# Growth in GDP Per Capita

In the chart below we can see the annual percentage change in GDPPC (compared to the previous period) through the following governments:

  • Labor: Gough Whitlam (1973 - 1975)
  • Liberal: Malcolm Fraser (1975 - 1983)
  • Labor: Bob Hawke / Paul Keating (1983 - 1996)
  • Liberal: John Howard (1996 - 2007)
  • Labor: Kevin Rudd / Julia Gillard (2007 - 2013)
  • Liberal: Tony Abbott / Malcolm Turnbull / Scott Morrison (2013 - Present)

If viewing on a phone this plot may look better in landscape mode

The change in GDPPC is quite noisy and we can see large swings from year to year. Overall we find that the average growth in GDPPC in years where the Liberal party is in government is 5.40% compared to 5.05% for Labor. In years where there is a change in government, I have assigned the GDPPC value for that year to the party that is leaving office (which I think is reasonable since there will always be a delay between an election result and the implementation of economic policies). For example the Liberal Party won government back from Labor on the 18th of September 2013, but I have attributed the GDPPC result for that year to the Labor party. In the next chart we can see the average growth in GDPPC by government. Interestingly, the Whitlam Labor government has the best record with 10% growth which is more than double the much praised Howard government. It is also noteworthy that the current Liberal government has the worst record of all, performing even more poorly than the GFC-affected economy of the Rudd-Gillard years. Please note that the GDPPC result for the current government does not include 2020 and therefore doesn't reflect the COVID-19 economic crisis.

If viewing on a phone this plot may look better in landscape mode

On these numbers I would argue that it is a toss up between the two parties in terms of economic management. The Liberal party has a slightly higher average GDPPC score but given the volatility in the data this difference in negligible.

The problem with this initial analysis is that it doesn't take into account the substantial global factors that affect our economy. For example, the government of the day can't really be held responsible for economic downturns due to foreign wars and likewise can't entirely take credit for increased demand for our exports due to infrastructure booms in other countries. In the next section we will try to normalise for these global trends.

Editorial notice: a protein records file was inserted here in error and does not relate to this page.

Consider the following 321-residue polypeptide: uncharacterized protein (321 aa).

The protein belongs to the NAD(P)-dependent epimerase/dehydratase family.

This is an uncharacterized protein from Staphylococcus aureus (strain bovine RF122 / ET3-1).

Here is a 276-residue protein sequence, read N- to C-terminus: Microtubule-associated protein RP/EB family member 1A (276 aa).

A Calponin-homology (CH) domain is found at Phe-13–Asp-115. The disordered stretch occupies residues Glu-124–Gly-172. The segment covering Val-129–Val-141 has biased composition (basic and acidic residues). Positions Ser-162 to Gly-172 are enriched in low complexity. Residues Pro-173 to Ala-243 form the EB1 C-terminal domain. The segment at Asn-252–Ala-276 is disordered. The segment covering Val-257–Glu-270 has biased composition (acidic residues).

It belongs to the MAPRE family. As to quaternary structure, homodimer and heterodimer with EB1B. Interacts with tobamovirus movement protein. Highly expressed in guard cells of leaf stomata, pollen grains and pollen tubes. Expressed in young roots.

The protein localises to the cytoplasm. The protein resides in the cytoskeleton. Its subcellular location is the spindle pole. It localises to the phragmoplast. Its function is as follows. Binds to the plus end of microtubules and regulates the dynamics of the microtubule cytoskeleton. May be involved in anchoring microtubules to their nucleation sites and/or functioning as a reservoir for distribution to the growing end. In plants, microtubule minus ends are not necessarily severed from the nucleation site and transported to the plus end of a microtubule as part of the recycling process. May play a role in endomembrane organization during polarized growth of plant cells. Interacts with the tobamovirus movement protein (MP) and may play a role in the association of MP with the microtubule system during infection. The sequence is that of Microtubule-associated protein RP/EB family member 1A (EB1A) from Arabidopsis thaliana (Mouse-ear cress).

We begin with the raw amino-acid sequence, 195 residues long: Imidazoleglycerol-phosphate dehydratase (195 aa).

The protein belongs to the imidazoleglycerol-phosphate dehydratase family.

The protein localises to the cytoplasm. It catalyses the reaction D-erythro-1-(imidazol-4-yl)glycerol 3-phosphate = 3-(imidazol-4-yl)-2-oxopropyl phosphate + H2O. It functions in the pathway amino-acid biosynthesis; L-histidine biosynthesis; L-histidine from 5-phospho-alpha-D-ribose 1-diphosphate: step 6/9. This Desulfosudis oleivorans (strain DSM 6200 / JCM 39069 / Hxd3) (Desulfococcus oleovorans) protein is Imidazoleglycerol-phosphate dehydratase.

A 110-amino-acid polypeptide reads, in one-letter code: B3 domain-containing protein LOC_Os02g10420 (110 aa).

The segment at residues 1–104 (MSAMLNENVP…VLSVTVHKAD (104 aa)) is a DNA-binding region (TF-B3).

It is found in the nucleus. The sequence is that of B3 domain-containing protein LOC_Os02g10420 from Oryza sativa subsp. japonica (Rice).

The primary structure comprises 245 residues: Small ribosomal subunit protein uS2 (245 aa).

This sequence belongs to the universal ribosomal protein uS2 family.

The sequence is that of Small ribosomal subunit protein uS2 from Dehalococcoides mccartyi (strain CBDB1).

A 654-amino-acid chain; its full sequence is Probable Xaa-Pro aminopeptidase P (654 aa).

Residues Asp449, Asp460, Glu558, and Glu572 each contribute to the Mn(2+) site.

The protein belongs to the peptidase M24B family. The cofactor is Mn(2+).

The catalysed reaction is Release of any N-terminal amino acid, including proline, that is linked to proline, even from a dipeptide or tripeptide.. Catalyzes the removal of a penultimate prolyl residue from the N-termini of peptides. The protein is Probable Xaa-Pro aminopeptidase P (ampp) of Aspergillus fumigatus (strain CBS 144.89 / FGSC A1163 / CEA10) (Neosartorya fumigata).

# Normalised Growth in GDP Per Capita

It is often said that when the US sneezes, Australia catches a cold and so in this section I will use US GDP Per Capita to account for global impacts on our economy. Rather than using the raw Australian GDPPC we will instead look at the difference between the change in Australian GDPPC and the change in US GDPPC. Intuitively we can think of this as a measure of how our economy is doing relative to the rest of the world and therefore it should provide a better picture of local economic management.

If viewing on a phone this plot may look better in landscape mode

On average, GDPPC has grown beyond the US rate by 0.33% under Labor governments while the figure for the Liberal party is -0.24%. That is, the Labor party has outperformed the US in terms of economic management while we have gone backwards under the Liberal party. In the plot below we can see that the two best performing periods of relative growth since 1973 have been under the Labor governments of Rudd-Gillard and Whitlam respectively.

If viewing on a phone this plot may look better in landscape mode

This analysis clearly shows that the Labor party has a superior record in terms of normalised GDPPC and, as outlined above, this metric provides a more accurate picture of the impact of local government policies since it corrects for global trends. There isn't room to include all of my analysis here but I'll just say that these results were pretty robust. I tried making the following changes and saw minimal impact on results:

  • Swapping GDPPC for GDP
  • Adjusting the delay between a government taking office and attributing economic results
  • Normalising GDPPC by the OECD average instead of the US value

# Long-Term

Assessing long-term economic performance is much more difficult. As mentioned previously, it is practically impossible to untangle decades of policy and definitively link specific governmental decisions to economic outcomes. With that said, when I think of forward-thinking programs that are widely praised by Australians, most of them have been implemented by Labor governments.

# Medicare